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About hhvferry

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  1. Not sure what "EU Human Rights legislation" means - perhaps the European Convention on Human Rights? But that's nothing directly to do with the EU - it's an obligation of membership of the Council of Europe which I haven't seen many suggest we should withdraw from. Almost everything in the ECHR is pretty uncontroversial. But by definition human rights legislation is skewed towards protection for the less powerful and against tyranny of the majority. If the Tory press is still going on about how difficult it is to deport people to countries where they may be tortured or killed then they're going to face more Brexit disappointment as, after leaving the EU, the UK will remain a member of the Council of Europe and remain a signatory to the European Convention on Human Rights. Plus we'll remain party to any number of international agreements which state the same thing - the UN Convention on Torture, the Conventions Relating to the Status of Refugees and the Convention Against Torture.
  2. It's a strange world where human rights are considered a negative thing by some or an easy whipping boy. Surely that's what we are trying to protect from extremists-our values and our ways of life. Any challenge to our fundamental freedoms should rightly be at least questioned even if the correct answer is to indeed allow some diminishment of them. A rapid rush towards authoritarianism is to change our way of life and so should be done with great caution.
  3. But Normandie represents a 25% or so reduction in freight capacity which is what the route in its current incarnation is focussed on so the requirement. Does Etretat sail full or close to full of freight very often?
  4. Anyone interested in a pair of ex-Moby, ex-Sealink ferries? http://www.unlimitedoffshore.com/single-post/2017/05/17/TWO-UNITS-DAY-ROPAX-FOR-SALE It had to happen now the Moby Niki and Moby Kiss have been brought in as replacements. Moby would rather sell them as a pair. The Love could have a future, the Baby less so.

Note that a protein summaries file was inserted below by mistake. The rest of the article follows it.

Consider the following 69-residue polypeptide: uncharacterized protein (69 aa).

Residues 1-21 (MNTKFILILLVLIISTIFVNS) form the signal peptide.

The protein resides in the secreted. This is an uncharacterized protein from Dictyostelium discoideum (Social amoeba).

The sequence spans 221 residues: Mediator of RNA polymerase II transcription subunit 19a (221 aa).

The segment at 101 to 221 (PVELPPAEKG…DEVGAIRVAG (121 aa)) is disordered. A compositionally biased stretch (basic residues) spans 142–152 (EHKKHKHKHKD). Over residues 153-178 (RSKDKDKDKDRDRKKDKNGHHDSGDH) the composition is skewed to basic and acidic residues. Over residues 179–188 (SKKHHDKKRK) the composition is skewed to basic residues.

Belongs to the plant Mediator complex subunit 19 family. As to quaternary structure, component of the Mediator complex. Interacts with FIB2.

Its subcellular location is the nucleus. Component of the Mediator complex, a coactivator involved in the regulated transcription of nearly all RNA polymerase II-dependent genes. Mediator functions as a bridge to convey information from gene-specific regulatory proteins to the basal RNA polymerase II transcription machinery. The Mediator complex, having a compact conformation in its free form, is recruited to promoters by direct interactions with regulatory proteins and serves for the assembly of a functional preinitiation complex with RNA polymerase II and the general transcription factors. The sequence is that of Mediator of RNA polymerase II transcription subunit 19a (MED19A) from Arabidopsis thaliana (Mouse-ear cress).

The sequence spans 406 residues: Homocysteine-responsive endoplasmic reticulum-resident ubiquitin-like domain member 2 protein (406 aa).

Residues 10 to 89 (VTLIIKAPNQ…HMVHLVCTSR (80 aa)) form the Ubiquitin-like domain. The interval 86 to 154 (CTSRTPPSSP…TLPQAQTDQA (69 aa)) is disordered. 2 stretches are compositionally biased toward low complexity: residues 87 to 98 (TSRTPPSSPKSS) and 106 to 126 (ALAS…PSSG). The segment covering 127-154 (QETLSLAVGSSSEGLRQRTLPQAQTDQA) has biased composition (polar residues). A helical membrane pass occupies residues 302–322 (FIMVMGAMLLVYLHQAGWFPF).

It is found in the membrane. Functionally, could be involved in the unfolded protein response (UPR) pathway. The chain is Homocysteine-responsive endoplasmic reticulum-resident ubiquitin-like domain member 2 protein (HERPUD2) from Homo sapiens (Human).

5. The results of a mid-crossing lorry fire aboard Moby's Giuseppe Sa - https://vimeo.com/217362336
  6. I think there's six! The four you mention, the Tor ship being Tor Scandinavia/Moby Otta. then in the background at the Mariotti yard the distinctive shape of the Moby Dada/ Queen of Scandinavia's funnel plus the tip of the Moby Drea/Tor Britannia's funnel. The Corsica Marina is the one in dry dock but she was the one of those four which never operated from the UK.
  7. Another image from Navi e Armatori - a chunk of the seasonal Moby fleet in Genoa. How many ex-UK ships in one image?
  8. And the Moby Niki is revealed ... From Navi e Armatori
  9. I'll probably not be sailing on her until late Summer but I'm sure some will come out once she enters service. Meanwhile here is how her fleetmate got her new colours -
  10. The Panagia Parou had been laid up for years and was never likely to re-enter service. She's technically I think still owned by the remains of NEL Lines whose other laid up ships litter ports in Greece. This ship and her sister were absolute turkeys and have never settled with any operator for a prolonged period.
  11. Here's the other Spanish ferry incident from Friday - no injuries here but whereas the Volcan de Tamasite will soon be back up and running, the poor old Panagia Parou is done for.
  12. Port side view of the Moby Dada (starboard side is blue) From Navi e Armatori
  13. Moby Niki also now has Batman markings (she's only partly painted in this image from http://www.naviearmatori.net)
  14. The bit about it not being publicised is true - one of the great tragedies of the referendum is that the disproportionate funding the EU directs to less affluent areas which voted Leave, such as the north east and parts of Yorkshire and Lancashire, is much less likely to continue flowing from a Conservative government - not just because the Conservative heartlands are in the south but because the sort of social/infrastructure programmes the EU are keen on are ideologically a poor fit for that party, Northern Powerhouse or not. A valid argument was there to be had about money - not the lies of the Leave campaign but a grown up discussion about EU funding, The merits, or not, of sending funds back to poorer regions but also the overarching idea of building up the infrastructure in less developed EU areas. The underlying logic is - the better the infrastructure in Greece or Croatia, the more easily we in the UK can get our goods to their markets. A stronger economy for them, (less likelihood of reverting to failed states which is still the most important European ideal) - but moreover, as these investments help them become more wealthy they will both be more able to buy our goods and those new roads mean we'll be more easily able to get them there. Unfortunately you need a bureaucracy to administer it and that, as well as the simplistic "our money going to foreigners" became easy targets for the Daily Mail and were never properly defended by ministers of either party, for whom the EU was a convenient scapegoat which could never really fight back.
  15. I imagine most foot passengers on the Fishguard service who use public transport arrive on the boat train (or one of the other trains) at the perfectly serviceable harbour station. But those disembarking for unknown reasons or otherwise deposited at the town station can avail themselves of the Fishguard circular bus which goes to the harbour for the afternoon arrivals/departures. The idea that the lack of bus connectivity had any bearing on the demise of the Lynx is dubious indeed.